My Parents Don’t Want Me to Rush a Sorority

Are you a smart and savvy pre-collegiette looking for answers to some of your most personal questions about college? You know, the ones about boys, classes, roommates and parties that your school’s guidance office can’t help you with? Jen is here to answer those questions! Whatever your concern, she’ll do her best to help you so you can make sure you don’t just survive college, but rock it!

How do I tell my parents I want to rush a sorority? They think Greek life is all about partying. – Rita

Rita,

Greek life can definitely be an exciting part of the college experience. I know many girls who are in sororities, and many who are not, and there are definitely a lot of pros and cons to both decisions.

Regardless, I understand the desire to want to be in a sorority. Heck, I had wanted to join a sorority ever since I watched Legally Blonde back in 2001, even though I was super young at the time. The sorority house just looked so adorable and fun to be part of – hello to girls’ nights all the time! Ironically, I ended up attending a college where Greek life doesn’t exist. Even though sometimes I wish I could sport the letters I see other girls rocking on monogrammed mugs and spirit jerseys, I’m fine knowing that I’ve still met lots of awesome girlfriends in college that I get to chill with.

Since your parents don’t seem too keen about your idea to rush a sorority, I’d make it a point to have a civil and mature conversation with them. Listen to what they have to say and hear out their concerns, and then tell them exactly why you’d like to join a sorority and give your reasons. You should cater the information that you give them to their specific concerns. So if they think Greek life is all about partying, you can counteract that by showing them how much a sorority at a certain school raised funds for charity last year.

Before you talk with your parents, I’d suggest researching information about different sororities at your campus. Each one has its own rules, traditions and events, so this can help you decide which one you’d like to join when the time comes. If you have a particular sorority in mind, rather than just the idea that you want to join any sorority, it will show them that you did your research, and it gives them the chance to look up the specific sorority on their own if they have more questions. Try your best to get in touch with current or former sisters of the sorority you’re considering and see what they say about their experience.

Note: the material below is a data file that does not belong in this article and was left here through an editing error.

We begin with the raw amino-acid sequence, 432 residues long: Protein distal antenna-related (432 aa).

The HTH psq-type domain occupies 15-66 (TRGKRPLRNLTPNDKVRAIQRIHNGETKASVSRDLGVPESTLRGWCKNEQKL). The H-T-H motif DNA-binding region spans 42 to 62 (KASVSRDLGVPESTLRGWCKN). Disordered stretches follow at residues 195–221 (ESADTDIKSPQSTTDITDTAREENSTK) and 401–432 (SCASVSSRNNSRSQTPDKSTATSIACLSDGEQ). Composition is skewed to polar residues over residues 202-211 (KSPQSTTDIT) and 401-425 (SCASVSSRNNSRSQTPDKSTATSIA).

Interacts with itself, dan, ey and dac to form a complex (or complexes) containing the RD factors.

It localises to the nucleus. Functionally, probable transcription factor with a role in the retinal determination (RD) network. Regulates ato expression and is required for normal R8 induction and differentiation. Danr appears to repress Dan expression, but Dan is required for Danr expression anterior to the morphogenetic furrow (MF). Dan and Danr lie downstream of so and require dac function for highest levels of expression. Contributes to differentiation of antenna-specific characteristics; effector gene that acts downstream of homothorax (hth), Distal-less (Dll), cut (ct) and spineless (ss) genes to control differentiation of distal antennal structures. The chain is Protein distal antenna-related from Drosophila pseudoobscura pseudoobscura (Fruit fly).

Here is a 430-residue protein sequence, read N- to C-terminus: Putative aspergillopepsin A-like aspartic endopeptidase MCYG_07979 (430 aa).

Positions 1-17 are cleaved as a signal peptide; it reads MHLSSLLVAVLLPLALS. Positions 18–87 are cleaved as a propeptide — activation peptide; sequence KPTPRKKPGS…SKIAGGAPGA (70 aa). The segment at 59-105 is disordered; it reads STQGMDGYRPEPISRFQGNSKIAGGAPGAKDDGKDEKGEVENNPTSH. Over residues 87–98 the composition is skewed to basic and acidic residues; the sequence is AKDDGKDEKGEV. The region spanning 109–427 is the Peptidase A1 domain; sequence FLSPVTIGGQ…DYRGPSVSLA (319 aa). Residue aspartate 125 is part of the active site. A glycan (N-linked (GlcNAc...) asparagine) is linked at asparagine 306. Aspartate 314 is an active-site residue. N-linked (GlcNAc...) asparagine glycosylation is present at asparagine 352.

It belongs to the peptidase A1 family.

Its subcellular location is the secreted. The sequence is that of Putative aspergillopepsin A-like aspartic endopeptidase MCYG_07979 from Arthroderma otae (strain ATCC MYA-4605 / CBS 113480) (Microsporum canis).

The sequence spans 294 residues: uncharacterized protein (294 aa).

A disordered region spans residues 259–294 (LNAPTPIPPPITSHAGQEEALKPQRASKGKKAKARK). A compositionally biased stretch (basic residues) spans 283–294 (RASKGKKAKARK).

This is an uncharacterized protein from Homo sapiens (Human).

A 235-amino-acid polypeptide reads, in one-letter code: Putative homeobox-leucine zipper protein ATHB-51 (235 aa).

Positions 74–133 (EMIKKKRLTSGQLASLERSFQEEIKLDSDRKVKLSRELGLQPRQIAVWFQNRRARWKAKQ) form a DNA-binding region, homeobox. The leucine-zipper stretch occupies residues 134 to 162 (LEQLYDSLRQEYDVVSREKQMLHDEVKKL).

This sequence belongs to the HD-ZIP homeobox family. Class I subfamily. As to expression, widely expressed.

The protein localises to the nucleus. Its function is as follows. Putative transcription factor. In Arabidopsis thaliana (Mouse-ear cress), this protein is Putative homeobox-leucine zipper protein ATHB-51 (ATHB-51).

If you can, try to research two or three sororities rather than just one. Since getting into a sorority isn’t a total guarantee, it’s good to have a few backup options. On the other hand, if you really are only into one sorority, let your parents know that you only plan on pledging if the sorority you think is a perfect fit for you accepts you.

After you’ve chosen a sorority you think you’d like to rush, you should look into what volunteer activities or philanthropy the sisters participate in. This is a great point to make to your parents when you discuss your decision with them. This will remind them that you’ll be able to help out in the community with your sisters, not just party all day and night. There are even sororities such as Kappa Alpha Theta that are primarily community-service based, so they do a lot more volunteering and serving than other sororities. Definitely look into these!

The next step would be to remind yourself that there might be a few things you might not know about a specific sorority until you join. Try and do your best to research and figure out exactly what you’ll be getting yourself into, if possible. It’s better to be aware of everything that comes with joining a sorority—such as the time commitment and fees—before you sign up to prevent wasting your time and money on something that’s not right for you.

Good luck with your decision, and know that whatever happens, you will still meet so many great people in college with or without joining a sorority!

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